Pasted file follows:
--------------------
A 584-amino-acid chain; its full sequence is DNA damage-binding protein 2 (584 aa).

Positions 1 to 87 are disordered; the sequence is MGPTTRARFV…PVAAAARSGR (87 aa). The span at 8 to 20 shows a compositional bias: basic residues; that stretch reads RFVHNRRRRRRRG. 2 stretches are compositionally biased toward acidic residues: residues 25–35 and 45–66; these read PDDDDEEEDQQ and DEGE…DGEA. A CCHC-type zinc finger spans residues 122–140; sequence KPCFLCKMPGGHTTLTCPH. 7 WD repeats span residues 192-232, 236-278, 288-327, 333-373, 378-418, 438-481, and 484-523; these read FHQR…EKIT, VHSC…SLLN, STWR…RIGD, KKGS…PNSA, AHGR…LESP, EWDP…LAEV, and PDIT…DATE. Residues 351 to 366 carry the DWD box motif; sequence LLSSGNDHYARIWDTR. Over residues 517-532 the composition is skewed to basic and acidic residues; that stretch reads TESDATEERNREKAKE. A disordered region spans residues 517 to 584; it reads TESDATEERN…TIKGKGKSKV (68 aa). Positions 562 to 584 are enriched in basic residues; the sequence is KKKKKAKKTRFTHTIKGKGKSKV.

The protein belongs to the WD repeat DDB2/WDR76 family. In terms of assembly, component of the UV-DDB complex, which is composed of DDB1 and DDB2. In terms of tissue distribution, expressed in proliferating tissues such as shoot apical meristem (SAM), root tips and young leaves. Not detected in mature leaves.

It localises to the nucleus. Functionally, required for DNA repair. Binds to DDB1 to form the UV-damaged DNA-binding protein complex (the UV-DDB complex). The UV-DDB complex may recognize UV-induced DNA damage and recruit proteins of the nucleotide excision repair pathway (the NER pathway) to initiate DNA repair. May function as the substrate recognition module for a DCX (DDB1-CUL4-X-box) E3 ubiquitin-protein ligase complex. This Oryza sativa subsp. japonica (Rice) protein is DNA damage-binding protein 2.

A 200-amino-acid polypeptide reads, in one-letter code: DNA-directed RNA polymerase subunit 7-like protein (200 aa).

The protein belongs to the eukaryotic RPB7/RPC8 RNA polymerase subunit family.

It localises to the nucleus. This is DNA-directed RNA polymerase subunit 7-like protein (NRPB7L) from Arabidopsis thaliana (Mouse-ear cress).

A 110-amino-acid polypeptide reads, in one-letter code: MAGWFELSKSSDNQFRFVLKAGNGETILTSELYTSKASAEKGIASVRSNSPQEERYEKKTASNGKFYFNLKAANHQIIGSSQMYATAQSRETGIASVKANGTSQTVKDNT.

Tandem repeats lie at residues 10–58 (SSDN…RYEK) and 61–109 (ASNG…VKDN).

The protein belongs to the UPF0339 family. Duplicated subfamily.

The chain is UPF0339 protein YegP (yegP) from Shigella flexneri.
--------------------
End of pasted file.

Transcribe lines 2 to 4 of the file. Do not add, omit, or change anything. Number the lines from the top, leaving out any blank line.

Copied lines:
Positions 1 to 87 are disordered; the sequence is MGPTTRARFV…PVAAAARSGR (87 aa). The span at 8 to 20 shows a compositional bias: basic residues; that stretch reads RFVHNRRRRRRRG. 2 stretches are compositionally biased toward acidic residues: residues 25–35 and 45–66; these read PDDDDEEEDQQ and DEGE…DGEA. A CCHC-type zinc finger spans residues 122–140; sequence KPCFLCKMPGGHTTLTCPH. 7 WD repeats span residues 192-232, 236-278, 288-327, 333-373, 378-418, 438-481, and 484-523; these read FHQR…EKIT, VHSC…SLLN, STWR…RIGD, KKGS…PNSA, AHGR…LESP, EWDP…LAEV, and PDIT…DATE. Residues 351 to 366 carry the DWD box motif; sequence LLSSGNDHYARIWDTR. Over residues 517-532 the composition is skewed to basic and acidic residues; that stretch reads TESDATEERNREKAKE. A disordered region spans residues 517 to 584; it reads TESDATEERN…TIKGKGKSKV (68 aa). Positions 562 to 584 are enriched in basic residues; the sequence is KKKKKAKKTRFTHTIKGKGKSKV.

The protein belongs to the WD repeat DDB2/WDR76 family. In terms of assembly, component of the UV-DDB complex, which is composed of DDB1 and DDB2. In terms of tissue distribution, expressed in proliferating tissues such as shoot apical meristem (SAM), root tips and young leaves. Not detected in mature leaves.

It localises to the nucleus. Functionally, required for DNA repair. Binds to DDB1 to form the UV-damaged DNA-binding protein complex (the UV-DDB complex). The UV-DDB complex may recognize UV-induced DNA damage and recruit proteins of the nucleotide excision repair pathway (the NER pathway) to initiate DNA repair. May function as the substrate recognition module for a DCX (DDB1-CUL4-X-box) E3 ubiquitin-protein ligase complex. This Oryza sativa subsp. japonica (Rice) protein is DNA damage-binding protein 2.